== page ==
In Rwanda, two radio executives actually were tried for war crimes for using their radio station, again, to incite for genocide, and if I recall, Kenneth Roth from Human Rights Watch, who’s a vigorous defender of First Amendment rights and democratic values, said at the time that if you fan the flames, you will bear the consequences. If you call for the murder of people, you are crossing all red lines with respect to free speech, and in fact, if we don‘t stand against that, then I think we lack the moral authority to speak out against violence, terrorism and genocide.
So I think it’s something that we vigorously need to defend and fight against to ensure that media outlets are not being used as a cover for murder.
BROOKE GLADSTONE: But your principal interest here is twofold. It’s to prevent Al Manar from supporting Hezbollah. but it’s also to prevent Al Manar from getting its message out. Obviously, people who want to see it will find their way to a web stream. Do you advocate blocking web sites like China and Iran do?
MARK DUBOWITZ: First of all, as an American, you know I object to anti-American speech. As somebody who cares about democratic values and women’s issues and gay rights, I object to speech that demonizes those groups.
But I do believe in the marketplace of ideas and I believe you have to counter bad speech with good speech.
The fundamental difference here is that al Manar incites to violence. It calls for the death and destruction of civilians, and I think in that case it’s violating all First Amendment protections, as recognized under US law.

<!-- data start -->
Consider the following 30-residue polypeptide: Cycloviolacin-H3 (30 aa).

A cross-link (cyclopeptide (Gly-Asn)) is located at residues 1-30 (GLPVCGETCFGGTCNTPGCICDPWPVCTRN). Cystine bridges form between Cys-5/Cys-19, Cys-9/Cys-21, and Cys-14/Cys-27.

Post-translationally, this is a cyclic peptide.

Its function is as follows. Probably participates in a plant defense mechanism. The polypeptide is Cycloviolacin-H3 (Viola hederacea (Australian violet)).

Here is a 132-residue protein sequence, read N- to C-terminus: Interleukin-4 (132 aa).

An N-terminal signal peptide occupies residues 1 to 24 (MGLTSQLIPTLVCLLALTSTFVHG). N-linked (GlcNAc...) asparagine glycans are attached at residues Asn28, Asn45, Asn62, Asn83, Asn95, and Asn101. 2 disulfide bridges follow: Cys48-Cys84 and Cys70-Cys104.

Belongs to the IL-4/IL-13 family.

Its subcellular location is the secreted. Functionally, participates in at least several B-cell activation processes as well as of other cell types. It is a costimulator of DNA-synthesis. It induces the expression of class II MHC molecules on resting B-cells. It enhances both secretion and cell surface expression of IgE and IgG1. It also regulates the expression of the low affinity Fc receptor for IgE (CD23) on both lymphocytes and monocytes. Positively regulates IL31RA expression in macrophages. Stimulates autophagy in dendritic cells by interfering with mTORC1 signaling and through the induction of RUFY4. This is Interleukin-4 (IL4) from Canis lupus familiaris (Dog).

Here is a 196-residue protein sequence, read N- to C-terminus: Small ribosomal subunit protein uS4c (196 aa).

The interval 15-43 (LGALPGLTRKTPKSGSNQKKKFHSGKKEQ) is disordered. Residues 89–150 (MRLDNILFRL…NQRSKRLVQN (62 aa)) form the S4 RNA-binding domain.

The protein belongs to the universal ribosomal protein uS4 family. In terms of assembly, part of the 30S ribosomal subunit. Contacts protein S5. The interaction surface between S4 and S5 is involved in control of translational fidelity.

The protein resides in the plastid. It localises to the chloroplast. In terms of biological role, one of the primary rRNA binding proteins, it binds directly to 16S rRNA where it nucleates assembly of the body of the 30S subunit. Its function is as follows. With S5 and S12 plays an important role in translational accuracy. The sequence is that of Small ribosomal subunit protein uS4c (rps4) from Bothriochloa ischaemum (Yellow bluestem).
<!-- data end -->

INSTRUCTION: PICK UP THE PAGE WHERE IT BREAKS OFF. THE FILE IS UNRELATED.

BROOKE GLADSTONE: So you’re suggesting that the government ought to consider blocking technology then, to keep it out of the country, ‘cause it will come in if they don’t.
MARK DUBOWITZ: If it could be effective, then I probably would support it.
BROOKE GLADSTONE: You may be able to follow the money trail and cut off the support to terrorist organizations. We saw it happen in the wake of 9/11, but I don’t think you can cut off the sentiment, the message, the impulse to violence, by putting a cork in the broadcasters.
MARK DUBOWITZ: Al Manar is no longer available in America, Canada, Central America, South America, Asia, Australia and most of Africa, so for those of us who would prefer to see a non-military solution [LAUGHS] to the war on terrorism, we have to acknowledge that there have to be other avenues that we need to take in order to prevent these organizations from growing, metastasizing and murdering.
And I think cutting off their funding, making it much more difficult for them to acquire equipment, cutting off any kind of support services that facilitate their activities, is exactly the kind of approach that we should support if we’re going to empower moderate Muslims and Arabs to speak out against this kind of violence, that we have to help them and choke these terrorist organizations financially, operationally and otherwise.
BROOKE GLADSTONE: Mark, thank you very much.
MARK DUBOWITZ: Thank you for having me.
BROOKE GLADSTONE: Mark Dubowitz, head of the Coalition Against Terrorist Media, a project of the Washington-based Foundation for Defense of Democracies.
"Fight For Your Mind"
by Ben Harper